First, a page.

It used to be that individual team members could refuse to change, and it was ok. People would shrug their shoulders and move on. As a result, some team members could hold the rest of the team back. Yet, organizations weren't changing at the pace they do today. To survive, organizations need employees who are resilient and willing to adapt.
As a keynote speaker, one of my most requested topics revolves around how to get others to change. For leaders, a motivational speech is the quickest way to get people on board and moving in the same direction. Many leaders call me and ask me to give that speech, but I can't. It has to come from the leader.
As suggested by Hubspot, the motivational speech has to be specific to the audience in mind and designed to change the way teams see the challenges facing them in the future.
KEEP IT SHORT
As TED Curator Chris Anderson says, “18 minutes is really long enough to make a serious point and hold people’s attention.”
KNOW YOUR AUDIENCE
The most powerful question to ask when writing a motivational speech is, What's in it for the Audience?
Nobody knows the challenges of a team like their leader. However, sometimes you think you know people's woes, but you don't. I like to start planning a motivational speech by really digging into the challenges of the audience. Some common themes will emerge.
Once you know these themes, it's a great way to build your message around the audience. One of the easiest ways to construct a motivational speech is with a problem/ solution approach. Talk specifically about problems people face, and they will feel like you understand them. Talking about it helps them ease the struggle. The first half of your motivational speech to compel change is defining the problem; the second half is outlining a solution.
KEEP IT POSITIVE & INSPIRE HOPE
Remember to keep the entire speech optimistic, no matter how many headwinds you face. What people need from their leaders is a sense of hope. Talk about some of the challenges ahead and recognize the team for their energy, productivity, and effort. Show people the kind of progress that has been made and give a strong direction for the future.
A motivational speech to compel change should be quick, to the point, and it should have common themes weaved throughout it. Also, for change to stick, we need to keep suggesting these same vital messages over and over again.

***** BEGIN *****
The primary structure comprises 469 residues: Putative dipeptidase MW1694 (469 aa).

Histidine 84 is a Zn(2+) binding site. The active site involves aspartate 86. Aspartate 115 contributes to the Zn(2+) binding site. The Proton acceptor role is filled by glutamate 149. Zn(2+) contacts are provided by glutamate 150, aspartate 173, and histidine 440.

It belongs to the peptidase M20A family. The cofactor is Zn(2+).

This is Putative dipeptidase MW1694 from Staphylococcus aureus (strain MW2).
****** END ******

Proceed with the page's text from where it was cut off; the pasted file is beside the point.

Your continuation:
APPEAL TO LOGIC & EMOTION
Any cry for change must appeal to both logic and emotion for it to hold. Throughout our day, people continually make decisions based on our emotional and rational ( logical)side. Our thoughts ultimately control our destiny. A persuasive speech will help people believe they can change and give them the tools necessary.
A motivational speech has to change people's thoughts to change their actions. This requires self-control. It works like an inner monitor that forces us to pay attention to our behavior and alter it to suit the change initiative.
The reason change is hard for most people is that this level of self-control is exhaustible and will run out. Change is hard because people wear themselves out. We get exhausted. It's easier to fall back into our comfort zone.
To craft a motivational speech to compel change, a genuinely analytical case is reasonable ( and the approach I see most leaders take), but it will have direction without emotion. To get others to change, you have to speak to logic and emotion. Just like understanding a problem does not fix it, knowledge does not change behavior, but the feeling has the power to.
Remember, what looks like audience resistance may be a lack of clarity. In the uncertainty that comes with change, people need a clear direction.
In a motivational speech to compel change, always use an active, positive voice. If you want people to act with clarity, they need a particular, meaningful direction.
Turn skeptics into believers by providing a clear path to manage expectations. Most people need specific instruction and an appeal to emotion to motivate change.
Finally, celebrate successful efforts worth emulating, appreciate people for their contribution, and tie your motivational speech to the change ahead.
Humorous Motivational Speaker on change